Plans To Overhaul Indonesia’s Financial Laws

South China Morning Post are reporting on an article published by Bloomberg that suggests Indonesia is ready to legislate sweeping changes to the country’s financial sector regulation as soon as this week, after two years of thwarted attempts and market resistance.

The proposed law seeks to expand the central bank’s mandate and cement its authority to buy government bonds during times of crisis, as it had done in the past three years to shore up Indonesia’s economy.

By the end of 2022, the central bank would have bought IDR 1,144-trillion (approx. USD 73-billion) in debt papers. The bill also seeks to bring regulations in step with the rapidly evolving fields of financial technology and cryptocurrency.

Parliament is expected to vote on the measure this week, after the bill was approved by the finance commission on December 8. South China Morning Post say Indonesia is reforming its financial laws because existing regulations are complicated, and often overlapping if not contradictory. They’re also out of date, given the recent boom in fintech and the central bank’s plans for a digital rupiah.

The government expects the changes to help deepen the local capital markets to finance the requirements of the economy.

It’s also in line with President Jokowi’s goal of reforming legislation to cut red tape and simplify rules, especially to make sure financial authorities can respond to crises faster.

According to South China Morning Post reporting, if the law is passed we can expect to see Bank Indonesia, as the central bank, be given the authority to come to the government’s aid through bond buying when the president declares a crisis, cementing its unprecedented move during the pandemic which the central bank and the finance ministry had described as a “one-off” measure.

As part of the proposal, lawmakers want the central bank to “participate in maintaining financial system stability in order to support sustainable economic growth” as well as maintain payment system stability on top of its existing mandate to ensure rupiah and price stability.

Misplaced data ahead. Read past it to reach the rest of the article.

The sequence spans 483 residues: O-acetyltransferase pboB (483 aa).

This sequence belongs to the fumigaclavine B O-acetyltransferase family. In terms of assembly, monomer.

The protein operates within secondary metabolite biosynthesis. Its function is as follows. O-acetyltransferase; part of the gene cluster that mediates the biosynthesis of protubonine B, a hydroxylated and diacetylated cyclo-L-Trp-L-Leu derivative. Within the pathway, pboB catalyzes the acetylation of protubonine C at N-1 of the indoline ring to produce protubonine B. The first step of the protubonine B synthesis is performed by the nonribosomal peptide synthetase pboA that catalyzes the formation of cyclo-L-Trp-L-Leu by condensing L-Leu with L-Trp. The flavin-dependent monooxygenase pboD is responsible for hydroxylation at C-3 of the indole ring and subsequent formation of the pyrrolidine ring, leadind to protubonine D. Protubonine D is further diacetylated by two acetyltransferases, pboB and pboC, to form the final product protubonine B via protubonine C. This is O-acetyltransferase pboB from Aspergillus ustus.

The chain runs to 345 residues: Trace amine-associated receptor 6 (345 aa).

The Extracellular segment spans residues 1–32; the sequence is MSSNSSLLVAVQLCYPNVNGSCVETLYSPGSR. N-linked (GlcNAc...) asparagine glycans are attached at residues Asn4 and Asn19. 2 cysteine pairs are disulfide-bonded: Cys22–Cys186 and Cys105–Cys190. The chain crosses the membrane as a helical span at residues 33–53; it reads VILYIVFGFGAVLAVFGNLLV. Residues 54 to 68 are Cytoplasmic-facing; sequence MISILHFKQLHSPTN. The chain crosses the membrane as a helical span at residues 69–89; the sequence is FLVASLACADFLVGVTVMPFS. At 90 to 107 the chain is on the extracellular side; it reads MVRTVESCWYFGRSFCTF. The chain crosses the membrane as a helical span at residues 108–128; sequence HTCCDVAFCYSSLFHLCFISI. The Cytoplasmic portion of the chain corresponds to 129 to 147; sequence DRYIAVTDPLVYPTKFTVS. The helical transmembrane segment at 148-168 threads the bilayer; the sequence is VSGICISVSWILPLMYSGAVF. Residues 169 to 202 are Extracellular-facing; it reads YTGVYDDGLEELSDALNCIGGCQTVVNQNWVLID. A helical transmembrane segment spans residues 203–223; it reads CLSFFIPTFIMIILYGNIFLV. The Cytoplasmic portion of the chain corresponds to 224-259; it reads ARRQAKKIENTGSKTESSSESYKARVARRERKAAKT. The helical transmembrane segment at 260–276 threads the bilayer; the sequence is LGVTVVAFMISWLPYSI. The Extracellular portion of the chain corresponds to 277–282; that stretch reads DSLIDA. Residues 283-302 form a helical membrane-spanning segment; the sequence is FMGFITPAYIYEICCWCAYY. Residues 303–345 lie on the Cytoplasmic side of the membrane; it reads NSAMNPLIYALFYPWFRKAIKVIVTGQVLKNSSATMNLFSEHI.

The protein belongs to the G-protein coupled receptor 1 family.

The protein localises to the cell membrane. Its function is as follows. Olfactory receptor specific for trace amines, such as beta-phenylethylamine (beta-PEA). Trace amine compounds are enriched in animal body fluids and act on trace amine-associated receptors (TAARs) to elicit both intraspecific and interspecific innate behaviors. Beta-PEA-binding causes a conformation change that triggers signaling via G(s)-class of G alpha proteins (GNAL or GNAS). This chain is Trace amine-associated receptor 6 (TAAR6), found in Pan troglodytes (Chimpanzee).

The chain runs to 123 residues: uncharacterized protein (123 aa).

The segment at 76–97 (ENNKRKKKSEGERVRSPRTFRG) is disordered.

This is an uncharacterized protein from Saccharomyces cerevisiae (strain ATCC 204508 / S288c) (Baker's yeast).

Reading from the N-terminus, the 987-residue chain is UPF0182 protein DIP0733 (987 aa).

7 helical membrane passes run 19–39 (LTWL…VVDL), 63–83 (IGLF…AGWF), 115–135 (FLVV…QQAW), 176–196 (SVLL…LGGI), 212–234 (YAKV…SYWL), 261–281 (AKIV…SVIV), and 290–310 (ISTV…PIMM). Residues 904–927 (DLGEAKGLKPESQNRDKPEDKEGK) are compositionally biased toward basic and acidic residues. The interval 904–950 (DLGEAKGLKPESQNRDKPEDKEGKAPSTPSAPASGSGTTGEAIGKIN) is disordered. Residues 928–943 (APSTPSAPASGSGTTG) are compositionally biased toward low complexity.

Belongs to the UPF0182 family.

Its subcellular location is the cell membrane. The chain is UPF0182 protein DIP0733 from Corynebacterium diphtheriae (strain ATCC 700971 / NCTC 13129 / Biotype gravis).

An earlier push to explicitly include job creation and economic growth in Bank Indonesia’s mandate, which analysts said poses risks to its independence, was dropped from the latest bill.

According to South China Morning Post, the bill spells out how Bank Indonesia could finance state debt during times of crisis.

Aside from allowing it to directly buy long-term sovereign bonds in the primary market as it had been doing since the pandemic, the central bank can also purchase securities held by private companies through banks and redeem reverse-repurchase notes held by the deposit insurance agency.

The purchase of government notes from the deposit insurer could be done to address any banking liquidity issues.

The reporting says that it remains to be seen how Bank Indonesia will carry out its expanded mandate if the law is approved, especially in the area of economic support and since Jokowi had sought to add job creation in Bank Indonesia’s remit just a few months ago.

What is clearer is that even with an expanded responsibility of buying government bonds when necessary, lawmakers provided measures for the central bank to maintain independence and reject interference.

The draft law would ban politicians from being nominated to the central bank’s board of governors while reinstating a prohibition on the members of the board from joining political parties.

The bill also introduces the digital rupiah as legal tender and recognises cryptocurrency and digital assets as regulated financial securities, say South China Morning Post.

The proposed financial reform would include insurance policies under the coverage of the deposit insurance agency.

The draft law also sets out the framework for carbon trading in exchanges and bullion services.

Source: South China Morning Post

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